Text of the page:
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Russian President Vladimir Putin said Moscow would pull out of the International Criminal Court established to try war crimes, following a report issued by the court that described the country’s annexation of Crimea as an international military conflict.
According to a government document, Mr. Putin ordered the Foreign Ministry to inform the General Secretary of the United Nations that it was no longer a party to the Rome Statute of the ICC.
Russia signed the statute in 2000, but never ratified it. The U.S. likewise signed the statute without ratification and pulled out of the agreement under President George W. Bush.
Russian media has criticized the ICC report equating the Crimean annexation as an international military conflict. Moscow has pointed to a referendum carried out in Crimea—following the appearance of Russian soldiers on the peninsula—as proof of the validity of the annexation.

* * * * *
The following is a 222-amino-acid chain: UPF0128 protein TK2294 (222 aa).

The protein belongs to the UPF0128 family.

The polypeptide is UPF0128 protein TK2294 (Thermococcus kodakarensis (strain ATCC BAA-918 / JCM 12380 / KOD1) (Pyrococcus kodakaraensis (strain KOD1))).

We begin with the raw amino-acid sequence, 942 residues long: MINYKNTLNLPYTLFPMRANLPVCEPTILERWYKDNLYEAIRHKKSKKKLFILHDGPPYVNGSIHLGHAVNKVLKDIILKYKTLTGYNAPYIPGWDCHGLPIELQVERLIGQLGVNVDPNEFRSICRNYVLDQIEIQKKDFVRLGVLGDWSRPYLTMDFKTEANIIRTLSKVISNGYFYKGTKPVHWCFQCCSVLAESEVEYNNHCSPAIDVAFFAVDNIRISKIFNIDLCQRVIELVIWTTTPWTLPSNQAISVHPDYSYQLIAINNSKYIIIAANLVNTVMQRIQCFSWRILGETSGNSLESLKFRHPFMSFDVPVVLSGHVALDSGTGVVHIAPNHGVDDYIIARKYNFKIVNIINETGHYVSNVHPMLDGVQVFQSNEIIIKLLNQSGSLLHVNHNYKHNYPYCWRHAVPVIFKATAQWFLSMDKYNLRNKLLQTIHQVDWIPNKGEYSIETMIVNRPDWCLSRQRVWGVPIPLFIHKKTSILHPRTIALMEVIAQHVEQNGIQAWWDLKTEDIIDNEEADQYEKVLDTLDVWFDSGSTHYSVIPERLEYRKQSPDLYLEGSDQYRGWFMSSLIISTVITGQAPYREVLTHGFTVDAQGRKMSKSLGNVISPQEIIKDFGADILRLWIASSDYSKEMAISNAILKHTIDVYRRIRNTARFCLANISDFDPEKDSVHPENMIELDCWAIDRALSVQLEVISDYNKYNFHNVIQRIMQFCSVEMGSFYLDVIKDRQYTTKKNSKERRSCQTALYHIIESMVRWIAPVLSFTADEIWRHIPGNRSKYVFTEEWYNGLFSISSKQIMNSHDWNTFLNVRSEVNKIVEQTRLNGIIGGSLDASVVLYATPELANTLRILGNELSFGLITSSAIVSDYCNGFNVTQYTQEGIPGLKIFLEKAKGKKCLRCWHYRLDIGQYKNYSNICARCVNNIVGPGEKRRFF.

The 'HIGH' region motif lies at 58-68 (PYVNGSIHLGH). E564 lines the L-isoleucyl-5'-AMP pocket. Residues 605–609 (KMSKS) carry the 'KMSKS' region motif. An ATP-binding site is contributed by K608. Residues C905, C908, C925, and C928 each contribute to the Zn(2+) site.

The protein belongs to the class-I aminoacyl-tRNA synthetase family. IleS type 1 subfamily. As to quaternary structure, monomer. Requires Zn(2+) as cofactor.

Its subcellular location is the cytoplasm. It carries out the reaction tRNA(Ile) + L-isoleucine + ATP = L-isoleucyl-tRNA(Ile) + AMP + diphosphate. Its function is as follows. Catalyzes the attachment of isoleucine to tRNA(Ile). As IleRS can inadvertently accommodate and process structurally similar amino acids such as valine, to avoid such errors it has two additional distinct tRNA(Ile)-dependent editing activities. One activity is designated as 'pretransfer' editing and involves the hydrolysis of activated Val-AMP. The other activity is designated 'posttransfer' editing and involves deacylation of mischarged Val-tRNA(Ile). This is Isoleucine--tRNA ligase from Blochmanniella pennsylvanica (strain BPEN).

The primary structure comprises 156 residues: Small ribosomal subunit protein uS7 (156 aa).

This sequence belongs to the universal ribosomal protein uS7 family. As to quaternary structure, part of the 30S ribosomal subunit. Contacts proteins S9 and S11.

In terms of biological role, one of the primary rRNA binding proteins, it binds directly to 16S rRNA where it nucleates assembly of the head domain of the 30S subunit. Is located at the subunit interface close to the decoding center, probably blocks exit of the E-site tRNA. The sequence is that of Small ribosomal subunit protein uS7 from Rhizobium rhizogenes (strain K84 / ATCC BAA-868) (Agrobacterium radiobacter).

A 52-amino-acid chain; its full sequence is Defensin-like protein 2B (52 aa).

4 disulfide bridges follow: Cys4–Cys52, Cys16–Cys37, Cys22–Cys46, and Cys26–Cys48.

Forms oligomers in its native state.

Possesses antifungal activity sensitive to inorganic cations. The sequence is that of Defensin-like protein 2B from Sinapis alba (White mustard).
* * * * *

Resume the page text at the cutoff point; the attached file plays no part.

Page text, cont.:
The withdrawal would also release Russia from any obligations in Syria, where the U.K. has asked for a probe of alleged war crimes carried out during Russia’s bombing campaign in support of Syrian President Bashar al-Assad.
Russia’s move comes after South Africa said last month that it had initiated its withdrawal from the court to focus on continental instruments and institutions, such as the African Court of Human and Peoples’ Rights. Burundi has also recently said it will quit the court.
The ICC, which is based in the Netherlands, was established in 2002 to punish, in the words of the Rome Statute, “the most serious crimes of concern to the international community.”
2016.11.16 / 17:59